4. The foundation company has a memo that provides (directly or by reference to its articles) for the disposal of surplus assets on winding up.
  5. The foundation company prohibits dividends or other distributions to members.
  6. The foundation company has adopted articles & has a secretary who is an individual that is licensed to provide company management services in the Cayman Islands.

Foundation Companies With Respect to Taxes

In general terms, and just for a base reference, a foundation company is not subject to any income, withholding or capital gains taxes in the Cayman Islands. Beneficiaries of a foundation company shall not be subjected to any income, capital gains or withholding taxes in the Cayman Islands. This is with respect to their interests. They will also not be subjected to any inheritance or estate taxes in the Cayman Islands. Also, if your foundation company is incorporated as an “exempted company” then you may apply for an undertaking that any law change to introduce taxes in the Cayman Islands will not apply to you for a period not exceeding thirty years from the date of approval of the foundation company application.

What Are The Fees Associated With Forming A Foundation Company?

Fees are not as exorbitant as you might thing. Each foundation company is obligated to pay an “annual companies registry fee” to the Registrar at the beginning of each year to the tune of CI$700. The secretary of the foundation company is also more than likely to be charged some form of an annual fee. Legal fees will also be levied depending on the nature and scope of your foundation company.

A Foundation Company’s Constitution

Oh yes, foundation companies have constitutions and they are important. The company’s constitution, for example, can grand anyone the right to be a member of the company. It can also restrict membership, memos permitting, provided it continues to have a “supervisor” (non-member) that has been given the right to attend and have voting rights in general meetings. When a foundation company has no members, however, the company will not be able to issue shares or bring in new members unless the constitution specifically allows for this. A foundation company’s constitution may give rights and powers to supervisors, members, directors, and founders. In general they can do several things. These are generally accepted as follows:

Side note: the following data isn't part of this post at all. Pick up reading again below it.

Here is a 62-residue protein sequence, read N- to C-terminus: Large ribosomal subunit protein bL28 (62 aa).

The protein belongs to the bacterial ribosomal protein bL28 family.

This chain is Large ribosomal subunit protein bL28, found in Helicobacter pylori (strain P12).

1. Admitting, appointing, removing members, supervisors and directors.
  2. Making and amending any bylaws such as the supervision of the foundation company’s management and operations and duties.
  3. Conducting the foundation company’s general meetings and voting on resolutions.
  4. Changing or altering the constitution and winding up (closing) and disposing of the foundation company’s assets.

Foundation Companies can be an attractive option for various types of clients in the Cayman Islands. As always, the disclaimer reads as such – make sure to talk to a knowledgeable expert or attorney before you engage in this type of corporate structuring.